Jon Lavin reflects on the Four Noble Truths of Buddhism.
Last week, I republished a number of Jon’s posts from way back and was delighted at how many of you enjoyed his writings. Jon and his family are taking a well-earned vacation which clearly includes reading posts on Learning from Dogs: Poor soul! This was made clear from an email Jon sent me yesterday afternoon.
Jon had read the essay from George Monbiot that was published three days ago under my post title of Dichlorodiphenyltrichloroethane (DDT) all over again? So hopefully, this introduction puts Jon’s email into proper context. The subject title of Jon’s email was DDT 2.0.
Hope you guys are well on your lovely farm! We’re in sunny Falmouth for the week staying in our Ben’s student flat slowly working our way through his food supplies.
In my current chilled state, I read your reproduced article and I got to thinking; so you might pick out the odd bit of coherence in these ramblings!
I am reminded of David Hawkins’ ‘Scale of Human Consciousness’. If 80 percent of us are below the level of Integrity, and therefore truth, and the average level of integrity in business is below this level, it is no wonder that money comes before the greater good. Think of the banking crisis as a good example.
I guess we move forward at the speed of the slowest. We certainly seem to learn through the pain and suffering of our own making. I can understand now why this world is perfect for our development and advancement. We are exposed to every opportunity to better ourselves and not everyone has enough of what it takes to hit the mark. We just have to keep going until we get it, even if this means pain and suffering.
The Four Noble Truths of Buddhism talk about suffering and how we create it.The First Noble Truth states that life is suffering. The 2nd Noble Truth talks about our craving for things: money, possessions, etc.; cravings that create suffering. The Third Noble Truth talks of a cure and a way out of hopelessness and suffering and finally, the Fourth Noble Truth gives guidance on walking the path out of suffering.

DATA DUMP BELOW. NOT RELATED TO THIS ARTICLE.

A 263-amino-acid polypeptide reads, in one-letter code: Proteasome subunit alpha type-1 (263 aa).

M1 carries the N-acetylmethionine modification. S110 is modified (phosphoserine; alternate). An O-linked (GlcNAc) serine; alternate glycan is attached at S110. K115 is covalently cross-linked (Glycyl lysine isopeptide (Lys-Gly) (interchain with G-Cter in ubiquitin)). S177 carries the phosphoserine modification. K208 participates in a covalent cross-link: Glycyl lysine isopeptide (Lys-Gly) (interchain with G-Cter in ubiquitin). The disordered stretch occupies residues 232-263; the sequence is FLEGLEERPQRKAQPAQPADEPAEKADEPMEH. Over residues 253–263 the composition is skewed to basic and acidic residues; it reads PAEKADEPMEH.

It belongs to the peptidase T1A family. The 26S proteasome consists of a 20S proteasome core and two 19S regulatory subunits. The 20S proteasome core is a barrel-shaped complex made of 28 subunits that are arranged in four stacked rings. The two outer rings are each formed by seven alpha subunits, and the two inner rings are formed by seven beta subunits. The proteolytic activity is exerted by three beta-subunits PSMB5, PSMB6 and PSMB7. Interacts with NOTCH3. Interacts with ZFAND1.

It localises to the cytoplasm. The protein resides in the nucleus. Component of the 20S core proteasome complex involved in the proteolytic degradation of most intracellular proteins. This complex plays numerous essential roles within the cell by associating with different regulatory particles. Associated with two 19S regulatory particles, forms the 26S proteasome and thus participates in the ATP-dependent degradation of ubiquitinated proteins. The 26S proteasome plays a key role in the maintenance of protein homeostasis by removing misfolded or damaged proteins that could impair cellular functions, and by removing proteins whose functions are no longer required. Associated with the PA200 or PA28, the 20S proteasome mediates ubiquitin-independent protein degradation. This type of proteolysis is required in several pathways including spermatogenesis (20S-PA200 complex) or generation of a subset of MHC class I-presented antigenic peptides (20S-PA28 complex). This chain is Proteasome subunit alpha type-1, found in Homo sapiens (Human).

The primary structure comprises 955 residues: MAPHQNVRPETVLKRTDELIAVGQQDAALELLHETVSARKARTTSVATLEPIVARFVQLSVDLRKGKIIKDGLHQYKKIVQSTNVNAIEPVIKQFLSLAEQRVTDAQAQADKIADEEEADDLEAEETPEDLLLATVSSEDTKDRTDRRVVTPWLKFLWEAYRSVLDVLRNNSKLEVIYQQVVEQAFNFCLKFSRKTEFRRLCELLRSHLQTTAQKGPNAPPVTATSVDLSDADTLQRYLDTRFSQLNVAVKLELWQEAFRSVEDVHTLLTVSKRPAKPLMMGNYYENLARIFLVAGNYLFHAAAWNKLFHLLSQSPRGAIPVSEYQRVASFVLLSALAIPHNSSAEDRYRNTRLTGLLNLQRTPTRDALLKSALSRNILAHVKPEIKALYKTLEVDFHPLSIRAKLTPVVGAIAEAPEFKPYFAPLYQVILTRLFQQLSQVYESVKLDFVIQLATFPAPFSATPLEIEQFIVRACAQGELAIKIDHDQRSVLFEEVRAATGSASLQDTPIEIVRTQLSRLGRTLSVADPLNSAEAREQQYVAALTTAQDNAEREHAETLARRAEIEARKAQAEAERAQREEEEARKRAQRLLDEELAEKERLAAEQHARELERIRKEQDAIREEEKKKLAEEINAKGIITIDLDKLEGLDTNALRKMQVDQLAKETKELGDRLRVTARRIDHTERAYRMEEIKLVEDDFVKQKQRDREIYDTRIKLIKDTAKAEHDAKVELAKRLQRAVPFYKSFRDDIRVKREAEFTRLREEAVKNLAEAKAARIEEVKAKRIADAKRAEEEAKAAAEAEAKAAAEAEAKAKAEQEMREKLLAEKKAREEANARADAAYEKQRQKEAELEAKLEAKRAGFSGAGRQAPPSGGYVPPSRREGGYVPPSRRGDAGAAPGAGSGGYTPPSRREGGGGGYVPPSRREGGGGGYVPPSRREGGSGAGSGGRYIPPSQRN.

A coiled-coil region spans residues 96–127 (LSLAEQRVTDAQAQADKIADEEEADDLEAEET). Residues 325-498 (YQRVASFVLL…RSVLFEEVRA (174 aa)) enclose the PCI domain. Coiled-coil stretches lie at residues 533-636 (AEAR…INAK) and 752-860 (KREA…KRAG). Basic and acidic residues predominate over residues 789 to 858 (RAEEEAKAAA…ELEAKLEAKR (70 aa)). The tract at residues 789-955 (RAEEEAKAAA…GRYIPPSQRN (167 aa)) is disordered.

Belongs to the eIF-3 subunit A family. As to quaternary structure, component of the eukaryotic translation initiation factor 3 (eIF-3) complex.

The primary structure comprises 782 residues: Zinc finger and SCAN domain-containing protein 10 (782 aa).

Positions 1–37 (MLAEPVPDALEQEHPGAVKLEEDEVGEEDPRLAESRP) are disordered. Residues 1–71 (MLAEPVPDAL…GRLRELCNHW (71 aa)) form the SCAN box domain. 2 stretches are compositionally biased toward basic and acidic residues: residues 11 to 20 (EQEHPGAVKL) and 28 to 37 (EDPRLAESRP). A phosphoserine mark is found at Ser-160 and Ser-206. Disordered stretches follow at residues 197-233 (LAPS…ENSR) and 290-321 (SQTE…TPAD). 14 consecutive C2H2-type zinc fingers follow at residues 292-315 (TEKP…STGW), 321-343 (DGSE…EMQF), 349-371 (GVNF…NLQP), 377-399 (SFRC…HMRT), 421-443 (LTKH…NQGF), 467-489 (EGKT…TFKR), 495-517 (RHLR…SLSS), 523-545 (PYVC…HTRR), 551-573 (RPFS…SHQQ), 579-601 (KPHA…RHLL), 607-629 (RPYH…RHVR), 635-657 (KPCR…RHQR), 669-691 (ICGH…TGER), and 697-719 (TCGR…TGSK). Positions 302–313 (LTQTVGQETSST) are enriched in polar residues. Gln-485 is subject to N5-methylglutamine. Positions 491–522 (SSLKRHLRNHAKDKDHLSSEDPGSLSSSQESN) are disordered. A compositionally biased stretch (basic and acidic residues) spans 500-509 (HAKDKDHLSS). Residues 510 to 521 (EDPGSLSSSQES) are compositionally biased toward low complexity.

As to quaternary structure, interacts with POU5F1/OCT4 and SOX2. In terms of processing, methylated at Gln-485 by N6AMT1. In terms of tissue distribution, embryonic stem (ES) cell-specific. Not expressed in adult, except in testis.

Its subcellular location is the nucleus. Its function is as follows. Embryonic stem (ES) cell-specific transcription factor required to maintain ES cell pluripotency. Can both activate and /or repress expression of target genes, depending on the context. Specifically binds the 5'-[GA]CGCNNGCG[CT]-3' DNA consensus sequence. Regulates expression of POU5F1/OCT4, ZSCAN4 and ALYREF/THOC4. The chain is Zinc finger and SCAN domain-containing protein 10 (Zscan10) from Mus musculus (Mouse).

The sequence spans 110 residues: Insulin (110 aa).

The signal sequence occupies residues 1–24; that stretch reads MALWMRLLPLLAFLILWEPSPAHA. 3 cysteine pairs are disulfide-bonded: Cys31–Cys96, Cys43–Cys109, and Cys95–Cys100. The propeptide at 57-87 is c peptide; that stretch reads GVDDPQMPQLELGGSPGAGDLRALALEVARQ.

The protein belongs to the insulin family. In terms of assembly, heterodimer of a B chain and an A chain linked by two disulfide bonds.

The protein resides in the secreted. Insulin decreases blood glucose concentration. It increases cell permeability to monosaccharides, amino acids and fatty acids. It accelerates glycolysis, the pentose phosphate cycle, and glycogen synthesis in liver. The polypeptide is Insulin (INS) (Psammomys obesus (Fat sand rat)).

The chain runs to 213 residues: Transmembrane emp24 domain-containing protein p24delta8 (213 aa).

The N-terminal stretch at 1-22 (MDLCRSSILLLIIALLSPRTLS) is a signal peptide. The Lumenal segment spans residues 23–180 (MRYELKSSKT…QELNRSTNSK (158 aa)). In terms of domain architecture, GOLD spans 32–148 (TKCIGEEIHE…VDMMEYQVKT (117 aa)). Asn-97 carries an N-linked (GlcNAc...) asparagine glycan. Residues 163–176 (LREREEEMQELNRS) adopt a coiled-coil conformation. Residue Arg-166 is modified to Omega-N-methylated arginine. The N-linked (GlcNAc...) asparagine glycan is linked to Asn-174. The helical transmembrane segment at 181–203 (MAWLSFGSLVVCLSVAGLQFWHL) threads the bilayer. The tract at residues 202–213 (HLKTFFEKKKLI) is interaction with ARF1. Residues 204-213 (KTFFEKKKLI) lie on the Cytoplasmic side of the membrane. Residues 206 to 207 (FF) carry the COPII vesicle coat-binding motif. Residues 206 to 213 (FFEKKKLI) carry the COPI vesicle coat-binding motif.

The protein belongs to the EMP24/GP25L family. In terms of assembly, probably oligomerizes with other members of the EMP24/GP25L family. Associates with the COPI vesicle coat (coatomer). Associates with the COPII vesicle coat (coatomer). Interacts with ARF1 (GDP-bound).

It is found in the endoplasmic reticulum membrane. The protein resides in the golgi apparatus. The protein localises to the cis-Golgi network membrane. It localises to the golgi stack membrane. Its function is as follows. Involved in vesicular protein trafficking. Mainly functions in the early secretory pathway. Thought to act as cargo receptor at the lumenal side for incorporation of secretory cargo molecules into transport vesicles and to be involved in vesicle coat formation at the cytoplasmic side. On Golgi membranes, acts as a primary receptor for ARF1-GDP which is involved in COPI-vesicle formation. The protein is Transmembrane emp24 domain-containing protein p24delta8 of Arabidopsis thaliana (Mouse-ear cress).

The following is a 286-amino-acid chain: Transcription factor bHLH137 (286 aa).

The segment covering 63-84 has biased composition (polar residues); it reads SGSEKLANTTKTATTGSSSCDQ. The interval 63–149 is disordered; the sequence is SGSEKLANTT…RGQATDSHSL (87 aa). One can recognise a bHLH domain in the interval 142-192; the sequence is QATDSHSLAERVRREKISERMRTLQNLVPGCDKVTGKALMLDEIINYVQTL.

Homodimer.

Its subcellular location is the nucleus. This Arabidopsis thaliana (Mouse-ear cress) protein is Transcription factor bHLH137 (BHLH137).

So, although your article is awful, it is to be expected that we keep being attracted to these sorts of schemes and are attracted to money. We have to learn through pain and suffering until we get it right.
People frequently ask, “What can I do to help?”. Unfortunately or fortunately, there is a way out! The best way to help is to work on ourselves! Sounds a bit silly but by working and developing ourselves we raise the overall level of human consciousness. This means that when companies and individuals attempt to do things that are not integrous, there is less likelihood of them being successful.
Heady stuff really and I wouldn’t describe myself as Buddhist but I have to admit there seems to be some truth in this.
I hope some of this makes sense.
Well, of course it makes sense; perfect sense! Reminds me of the old adage that one cannot truly help another without first helping oneself.
Thus what I read in Jon’s words is that by living a life of integrity we help bring up the overall level of human consciousness, right across our planet. Let me stay with that for a moment longer. Jon mentioned David Hawkins’ ‘Scale of Human Consciousness’. It was included in a post in January 2012 The evolution of the domestic dog but to save you going there, here it is again:
One might argue that the column headed ‘LEVEL’ is a pseudonym for ‘Behaviour’. In other words, those behaviours from Courage and up represent integrity.
So when Jon writes, “The best way to help is to work on ourselves!“, what he is saying that by consciously abandoning levels below 200 we open ourselves to being a force for good beyond ourselves. Just run your eye down the emotions from Ineffable to Affirmation and reflect on how others that offer those emotions affect us in such a positive and inspiring way. Indeed, no better than reflecting on how a dog makes us feel when offering unconditional love!
Of course it’s not easy! Nothing great ever is. There is so much around us that we can hate (score 150), so much to create anxiety (score 100), and so many examples of despair (score 50).
But remember the beginning of integrity is 200.
Which is why trust (score 250) and optimism (score 310) and forgiveness (score 350) and especially love (score 500) are truly the tools of healing our planet.
You can start right now by hugging a dog (dogs score 210!).
Thank you, Jon.
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